NZ signs joint initiatives with India

A New Zealand India Research Institute was one of five memoranda of understanding signed between New Zealand and Indian institutions. The other MoUs covered areas such as vocational training, joint research training, student exchanges and ICT.

Collaboration and trade between New Zealand and India in the aviation sector is also set to grow following the signing of the India New Zealand Aviation Arrangement in New Delhi, says Economic Development Minister Steven Joyce.

The agreement was signed by the New Zealand High Commissioner Jan Henderson and the Indian Secretary of Civil Aviation KN Srivastava and was witnessed by Steven and India’s Minister of Civil Aviation, Ajit Singh.

India is predicted to jump from the ninth largest civil aviation market in the world to the third by 2020.

Domestic traffic in India is expected to grow from 46 million to 90 million passengers per year, with international traffic soaring from 34 million to 90 million in the same period.

“This rapidly growing market provides massive opportunities for New Zealand companies involved in aviation,” says Steven.

“It will encourage greater training and technical cooperation in aviation, including in the design and building of airports in India and flight training for Indian students in New Zealand.”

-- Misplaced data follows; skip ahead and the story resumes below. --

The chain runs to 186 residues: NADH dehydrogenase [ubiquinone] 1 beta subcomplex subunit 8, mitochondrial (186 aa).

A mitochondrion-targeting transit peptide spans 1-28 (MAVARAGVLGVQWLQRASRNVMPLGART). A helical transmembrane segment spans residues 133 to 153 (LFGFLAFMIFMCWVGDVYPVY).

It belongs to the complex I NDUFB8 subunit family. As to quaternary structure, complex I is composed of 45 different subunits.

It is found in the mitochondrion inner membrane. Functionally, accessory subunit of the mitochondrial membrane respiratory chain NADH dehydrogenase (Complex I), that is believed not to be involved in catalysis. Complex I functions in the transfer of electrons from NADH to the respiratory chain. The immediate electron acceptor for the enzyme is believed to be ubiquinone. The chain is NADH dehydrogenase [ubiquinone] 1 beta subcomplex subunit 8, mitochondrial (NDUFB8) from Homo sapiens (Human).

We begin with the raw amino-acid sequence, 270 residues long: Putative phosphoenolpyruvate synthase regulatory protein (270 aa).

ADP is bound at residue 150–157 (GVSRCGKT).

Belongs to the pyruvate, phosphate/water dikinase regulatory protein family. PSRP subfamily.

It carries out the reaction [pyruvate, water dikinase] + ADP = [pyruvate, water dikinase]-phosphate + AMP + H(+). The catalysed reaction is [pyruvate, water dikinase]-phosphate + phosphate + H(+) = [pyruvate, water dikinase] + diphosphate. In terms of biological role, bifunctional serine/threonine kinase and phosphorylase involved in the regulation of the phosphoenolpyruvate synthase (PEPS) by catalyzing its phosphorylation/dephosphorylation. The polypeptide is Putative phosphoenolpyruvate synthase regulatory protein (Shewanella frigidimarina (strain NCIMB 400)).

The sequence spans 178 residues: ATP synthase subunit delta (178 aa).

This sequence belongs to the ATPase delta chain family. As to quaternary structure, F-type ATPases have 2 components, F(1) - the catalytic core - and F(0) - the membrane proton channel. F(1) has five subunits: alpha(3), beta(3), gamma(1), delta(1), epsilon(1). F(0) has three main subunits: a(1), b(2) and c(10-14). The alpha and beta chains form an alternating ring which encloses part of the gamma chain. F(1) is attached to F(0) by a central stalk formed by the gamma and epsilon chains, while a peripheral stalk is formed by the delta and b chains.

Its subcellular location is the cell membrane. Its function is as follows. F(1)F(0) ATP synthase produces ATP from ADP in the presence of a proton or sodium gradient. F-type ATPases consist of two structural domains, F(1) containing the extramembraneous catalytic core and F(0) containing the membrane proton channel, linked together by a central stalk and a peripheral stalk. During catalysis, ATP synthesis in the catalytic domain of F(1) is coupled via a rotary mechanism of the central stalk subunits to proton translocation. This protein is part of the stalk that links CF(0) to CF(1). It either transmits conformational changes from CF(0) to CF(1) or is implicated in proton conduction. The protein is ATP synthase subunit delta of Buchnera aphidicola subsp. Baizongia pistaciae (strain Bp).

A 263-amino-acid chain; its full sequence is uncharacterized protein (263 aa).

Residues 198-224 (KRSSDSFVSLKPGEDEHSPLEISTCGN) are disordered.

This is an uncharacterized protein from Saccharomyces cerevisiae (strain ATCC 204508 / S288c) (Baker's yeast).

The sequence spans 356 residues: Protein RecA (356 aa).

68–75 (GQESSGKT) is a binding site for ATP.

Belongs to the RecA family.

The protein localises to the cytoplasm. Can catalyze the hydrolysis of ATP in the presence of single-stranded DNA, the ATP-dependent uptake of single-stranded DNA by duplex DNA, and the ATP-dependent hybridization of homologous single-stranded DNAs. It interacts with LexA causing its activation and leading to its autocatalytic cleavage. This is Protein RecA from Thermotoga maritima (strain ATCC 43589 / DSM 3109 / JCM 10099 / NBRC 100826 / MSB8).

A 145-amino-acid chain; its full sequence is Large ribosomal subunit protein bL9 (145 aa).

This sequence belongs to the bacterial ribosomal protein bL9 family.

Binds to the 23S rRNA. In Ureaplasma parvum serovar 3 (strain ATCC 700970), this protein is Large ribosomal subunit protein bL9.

Indian Officer in Royal New Zealand Air Force
Indian Officer Beer Bains in Royal New Zealand Air Force (Image courtesy –


The New Zealand minister visited India with a delegation of nine New Zealand aviation companies. “He is also in India leading a delegation to lift New Zealand’s profile as a destination for international students and to support our tertiary institutions and companies seeking to grow their business in the Indian market,” says a statement from the minister’s office.

The minister also announced the the establishment of the New Zealand India Research Institute, to promote a closer research relationship between the two countries.

The New Zealand India Research Institute will be administratively based at Victoria University in Wellington and will include 40 academics in five New Zealand universities – Victoria, Auckland, Massey, Canterbury and Otago.

“The Institute will allow our two countries to learn more about each other through a greater level of joint research, post-graduate studies and staff exchanges,” says the minister.

The focus of the Institute will be on five areas: society and culture; migration; economics and business, environment and sustainability; and politics and security. In 2013 the Institute proposes to hold a major international conference in Wellington on one of those areas.



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